Re K (Adoption and Wardship)

[1997] 2 FLR 221



Family Division


Child brought from Bosnia


The child, born in March 1992, a citizen of Bosnia and a member of a Muslim family, was found in the summer of 1992 under a pile of bodies. Nothing was known of her family at the time and she was taken to an orphanage. A journalist took up her story and with the help of a charitable organisation arranged for her to come to England for treatment. Permission was given by the Bosnian Government, which appointed a guardian. An English couple, who had already adopted a Romanian baby and were bringing him up with their own young child, wrote to the charitable organisation agreeing to foster the child and recognising that although she had been orphaned there was a wider family to which she might return after the war. After leaving hospital the child went to live with the foster-parents, where she was cared for devotedly, became one of the family, speaking only English, and was baptised a Christian. The foster-parents applied to adopt her in August 1993, although they knew by then that all adoption from Bosnia had been stopped and that the child’s grandfather and an aunt had been traced and wanted the child back. At the directions hearing a copy of the decision appointing a Bosnian guardian was exhibited; the county court judge directed that a letter be sent to the guardian seeking his agreement, the case to be listed if no reply was received within 28 days. He directed that it was not necessary to appoint a guardian ad litem. Subsequently the judge dispensed with the Bosnian guardian’s consent and made the adoption order. The Bosnian guardian, supported by the grandfather, who was made an intervener in the proceedings, appealed and applied for the order to be set aside.


Held (per Butler-Sloss LJ) – allowing the appeal – the adoption procedure had been fatally flawed, in that:

  1. (i) the case should have been transferred to the High Court in accordance with the Practice Direction of 23 November 1993;
  2. (ii) there had been failure to comply with the procedural steps set out in the Adoption Rules 1984, r 15(2) requiring each parent or guardian to be a respondent;
  3. (iii) the failure to appoint a guardian ad litem had been a serious matter leading to the failure to contact the Bosnian guardian;
  4. (iv) the Home Office, having granted leave for the child to remain in England, had not been served with the proceedings;
  5. (v) there was no firm evidence of the death of the parents.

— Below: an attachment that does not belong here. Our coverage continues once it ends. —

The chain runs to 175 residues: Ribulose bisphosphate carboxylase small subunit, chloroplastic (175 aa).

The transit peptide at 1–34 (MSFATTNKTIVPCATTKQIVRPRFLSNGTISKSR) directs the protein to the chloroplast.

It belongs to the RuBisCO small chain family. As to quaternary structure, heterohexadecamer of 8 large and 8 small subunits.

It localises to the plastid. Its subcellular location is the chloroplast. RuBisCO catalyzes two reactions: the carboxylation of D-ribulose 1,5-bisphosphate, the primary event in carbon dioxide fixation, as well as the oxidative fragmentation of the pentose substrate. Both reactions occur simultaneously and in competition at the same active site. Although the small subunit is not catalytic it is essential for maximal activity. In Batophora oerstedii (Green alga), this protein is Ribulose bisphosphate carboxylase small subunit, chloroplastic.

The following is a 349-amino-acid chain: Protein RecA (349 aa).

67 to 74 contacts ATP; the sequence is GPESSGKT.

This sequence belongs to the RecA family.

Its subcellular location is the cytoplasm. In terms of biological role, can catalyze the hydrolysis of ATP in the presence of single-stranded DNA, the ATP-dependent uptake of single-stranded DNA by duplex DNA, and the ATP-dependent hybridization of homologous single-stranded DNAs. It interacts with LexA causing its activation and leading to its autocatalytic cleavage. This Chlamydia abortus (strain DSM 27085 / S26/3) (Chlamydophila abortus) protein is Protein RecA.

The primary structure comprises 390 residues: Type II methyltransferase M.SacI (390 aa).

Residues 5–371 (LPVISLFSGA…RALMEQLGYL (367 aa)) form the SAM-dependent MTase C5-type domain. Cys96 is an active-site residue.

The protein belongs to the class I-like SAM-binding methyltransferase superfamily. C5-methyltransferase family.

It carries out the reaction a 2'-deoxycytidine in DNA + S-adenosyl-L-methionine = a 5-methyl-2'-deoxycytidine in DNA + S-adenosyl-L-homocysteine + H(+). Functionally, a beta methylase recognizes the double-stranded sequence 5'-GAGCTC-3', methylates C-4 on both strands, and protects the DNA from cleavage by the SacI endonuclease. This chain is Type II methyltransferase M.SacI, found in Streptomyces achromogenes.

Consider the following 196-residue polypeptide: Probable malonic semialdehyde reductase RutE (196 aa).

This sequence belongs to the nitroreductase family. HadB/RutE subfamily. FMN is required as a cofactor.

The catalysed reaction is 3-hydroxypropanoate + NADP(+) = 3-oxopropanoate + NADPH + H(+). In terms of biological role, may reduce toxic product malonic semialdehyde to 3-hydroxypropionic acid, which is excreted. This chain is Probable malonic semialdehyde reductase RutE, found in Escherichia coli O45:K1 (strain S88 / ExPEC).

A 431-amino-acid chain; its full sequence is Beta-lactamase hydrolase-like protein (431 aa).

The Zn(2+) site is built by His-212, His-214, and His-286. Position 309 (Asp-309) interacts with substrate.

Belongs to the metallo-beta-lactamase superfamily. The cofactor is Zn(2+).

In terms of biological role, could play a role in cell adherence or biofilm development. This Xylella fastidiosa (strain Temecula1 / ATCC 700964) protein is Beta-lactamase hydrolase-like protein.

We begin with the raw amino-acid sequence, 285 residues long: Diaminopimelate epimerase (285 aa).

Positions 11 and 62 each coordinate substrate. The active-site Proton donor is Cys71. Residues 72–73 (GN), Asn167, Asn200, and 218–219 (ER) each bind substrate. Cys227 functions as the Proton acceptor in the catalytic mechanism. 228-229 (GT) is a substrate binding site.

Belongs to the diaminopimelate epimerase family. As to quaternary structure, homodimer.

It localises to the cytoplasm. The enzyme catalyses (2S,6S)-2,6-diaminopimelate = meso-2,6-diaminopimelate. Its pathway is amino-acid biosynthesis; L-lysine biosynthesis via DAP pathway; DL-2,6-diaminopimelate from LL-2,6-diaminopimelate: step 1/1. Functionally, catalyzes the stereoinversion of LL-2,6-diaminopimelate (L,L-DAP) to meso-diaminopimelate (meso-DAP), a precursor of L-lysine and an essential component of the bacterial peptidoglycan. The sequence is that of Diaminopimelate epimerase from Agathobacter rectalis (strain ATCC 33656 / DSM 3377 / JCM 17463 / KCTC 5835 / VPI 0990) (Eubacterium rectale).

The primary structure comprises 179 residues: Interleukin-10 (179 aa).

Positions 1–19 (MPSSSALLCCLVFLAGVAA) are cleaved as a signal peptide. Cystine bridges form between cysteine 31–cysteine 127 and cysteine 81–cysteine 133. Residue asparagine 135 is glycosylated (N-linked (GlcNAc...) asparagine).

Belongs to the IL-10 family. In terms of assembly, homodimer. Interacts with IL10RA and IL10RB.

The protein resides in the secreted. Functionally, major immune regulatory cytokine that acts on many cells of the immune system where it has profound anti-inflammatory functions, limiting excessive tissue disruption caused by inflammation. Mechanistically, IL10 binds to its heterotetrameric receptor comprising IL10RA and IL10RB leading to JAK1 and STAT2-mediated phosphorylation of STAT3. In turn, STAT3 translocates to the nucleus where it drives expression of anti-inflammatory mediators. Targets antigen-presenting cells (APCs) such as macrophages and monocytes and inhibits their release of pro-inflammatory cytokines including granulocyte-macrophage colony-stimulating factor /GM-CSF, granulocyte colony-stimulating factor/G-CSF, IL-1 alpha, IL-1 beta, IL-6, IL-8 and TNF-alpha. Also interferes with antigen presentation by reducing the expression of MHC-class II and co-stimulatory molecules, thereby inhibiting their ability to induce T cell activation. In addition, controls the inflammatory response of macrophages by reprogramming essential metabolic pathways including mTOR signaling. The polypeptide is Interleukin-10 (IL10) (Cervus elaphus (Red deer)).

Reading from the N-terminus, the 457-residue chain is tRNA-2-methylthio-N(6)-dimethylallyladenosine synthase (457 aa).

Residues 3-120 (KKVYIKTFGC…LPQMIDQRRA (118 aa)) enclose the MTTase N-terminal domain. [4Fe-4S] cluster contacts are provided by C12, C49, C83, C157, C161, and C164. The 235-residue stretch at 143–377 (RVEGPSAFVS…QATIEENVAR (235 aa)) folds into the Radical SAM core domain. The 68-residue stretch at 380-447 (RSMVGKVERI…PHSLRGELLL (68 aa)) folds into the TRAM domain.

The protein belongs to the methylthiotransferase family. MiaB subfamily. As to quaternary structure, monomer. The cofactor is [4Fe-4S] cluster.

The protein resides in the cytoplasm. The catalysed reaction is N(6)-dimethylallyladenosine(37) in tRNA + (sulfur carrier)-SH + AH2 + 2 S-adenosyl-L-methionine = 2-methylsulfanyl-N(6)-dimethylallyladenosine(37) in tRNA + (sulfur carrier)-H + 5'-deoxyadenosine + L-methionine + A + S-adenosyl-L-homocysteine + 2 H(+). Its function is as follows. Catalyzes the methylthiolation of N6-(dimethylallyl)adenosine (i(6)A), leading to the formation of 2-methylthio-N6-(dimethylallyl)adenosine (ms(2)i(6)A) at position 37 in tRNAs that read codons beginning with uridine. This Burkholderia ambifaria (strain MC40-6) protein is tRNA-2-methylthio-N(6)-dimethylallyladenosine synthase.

Since those procedural irregularities were sufficiently serious to amount to a denial of natural justice to the Bosnian guardian and through him to the natural family and the child herself, and having regard also to the public policy considerations involved in adopting children from overseas, the adoption order would be set aside and the adoption application reheard in the High Court.

After the hearing before the Court of Appeal the information obtained by the local social services and the Official Solicitor reflected adversely on the good faith of the foster-parents, who, faced with the determined opposition of those agencies, withdrew their application for adoption. The child was made a ward of court. It fell to the court to consider the appropriate order to make in the interests of the child.

Held (per Sir Stephen Brown P) – notwithstanding the appalling irresponsibility of the foster-parents’ behaviour, and the wrong which had been done to the child’s natural family, whose right to have the child returned to them was completely accepted, combined with the wrong done to the child who had been denied contact with her extended family, her Bosnian culture and her Muslim religion, nevertheless, the child’s primary psychological attachment was now to her foster-parents and their family and her welfare required that she should remain for the foreseeable future in their care. Accordingly, care and control would be granted to the foster-parents, with substantial defined access to the natural family, wardship to continue. The foster-parents were to cause the child to receive appropriate instruction in the Bosnian language and the Muslim religion, and should report to the Official Solicitor in writing every 3 months as to the progress of her contact with her family and her culture, those matters to be listed for review by the President on the first open date after 30 September 1998.


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